Table 1: Demographic characteristics of truck drivers

Parameters

n (%)

Sex (n = 225 respondents)

Male

99.1 (223)

Female

0.9 (2)

Age (n = 229 respondents), yrs

<20

0.0 (0)

20–30

9.2 (21)

31–40

16.6 (38)

41–50

34.5 (79)

51–60

27.5 (63)

61–70

11.8 (27)

>70

0.4 (1)

Type of work (n = 209 respondents)

Long-distance (overnight) across states

18.7 (39)

Long-distance (overnight) within state

11.0 (23)

Local (day) trips only

46.9 (98)

A mixture of two or three of these

23.4 (49)

Number of hours worked per day (n = 230 respondents)

≤7

2.2 (5)

8

6.1 (14)

9

6.1 (14)

9+

85.6 (197)

Body Mass Index* (n = 214 respondents with height + weight),
kg/m2

<18.5 (Underweight)

0.0 (0)

18.5–24.9 (Normal weight)

11.2 (24)

25.0–29.9 (Pre-obesity)

29.0 (62)

30.0–34.9 (Obesity – Class I)

32.7 (70)

35.0–39.9 (Obesity – Class II)

16.8 (360

>40 (Obesity – Class III)

10.3 (22)

Consumption of Fruit and Vegetables

Most drivers reported eating an average of one serve (33%, n = 74) or two serves (61%, n = 27.2%) of fruit per day (Fig 1). Half (40%, n = 112) met the Australian recommendations of 2+ serves of fruit per day.13 Nearly one-fifth of the total cohort reported not eating any fruits (17%, n = 38). Most drivers reported eating an average of one serve (37.5%, n = 84), two serves (25%, n = 25), or three serves (19.6%, n = 44) of vegetables per day (Fig 1). Only one-tenth (11.9%, n = 13) met the Australian recommendations of 5+ serves of vegetables per day.13

fig%201.jpg

Figure 1: Number of serves consumed by truck drivers per day.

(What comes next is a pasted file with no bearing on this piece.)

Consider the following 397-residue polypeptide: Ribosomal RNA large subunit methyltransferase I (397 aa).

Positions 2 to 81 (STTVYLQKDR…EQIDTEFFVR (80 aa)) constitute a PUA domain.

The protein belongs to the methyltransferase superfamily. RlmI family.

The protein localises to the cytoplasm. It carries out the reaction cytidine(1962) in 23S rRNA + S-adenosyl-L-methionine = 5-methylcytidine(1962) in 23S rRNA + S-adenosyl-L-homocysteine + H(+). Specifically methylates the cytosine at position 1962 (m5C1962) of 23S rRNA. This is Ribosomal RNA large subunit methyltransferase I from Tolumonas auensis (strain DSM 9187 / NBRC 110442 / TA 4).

*Australian guidelines13 recommend 2 serves per day.
**Australian guidelines13 recommend 5 serves per day.
***Australian guidelines13 recommend “sometimes and in small amounts”.

Consumption of Unhealthy Food and Drink

Most drivers reported eating an average of one serve (28.3%, n = 64), two serves (23%, n = 52) or three serves (11.9%, n = 27) of unhealthy foods per day (Fig 1). Most reported consuming an average of none (35.9%, n = 79), one (33.6%, n = 74) or two (14.1%, n = 31) cans, or equivalent, of unhealthy drink per day.

Moderate-intensity Physical Activity

The majority of drivers reported engaging in a 30-minute moderate-intensity physical activity one or more days per week (84.5%, n = 191). Almost 16% of drivers (n = 35) reported no moderate-intensity activity per week. Less than one-third (30.1%, n = 68) met the Australian recommendations of a minimum of 150-minute moderate-intensity activity per week (averaging to 30 minutes per day, at least 5 days per week).14

Vigorous-intensity Physical Activity

Drivers reported engaging in a 15-minute vigorous-intensity physical activity on zero days (25.8%, n = 58), one day (16.9%, n = 38) or two days (16.9%, n = 38) per week. Only one-fifth (20.8%, n = 47) met the Australian recommendations of a minimum of 75-minute moderate-intensity activity per week (averaging to 15 minutes per day for at least 5 days per week).14

Self-reported Health

The majority of drivers rated their health as good (47.6%, n = 109) while 25.8% (n = 59) and 19.7 % (n = 45) reported their health as very good or fair, respectively. A minority rated their health as excellent (5.2%, n = 12) or poor (1.7%, n = 4).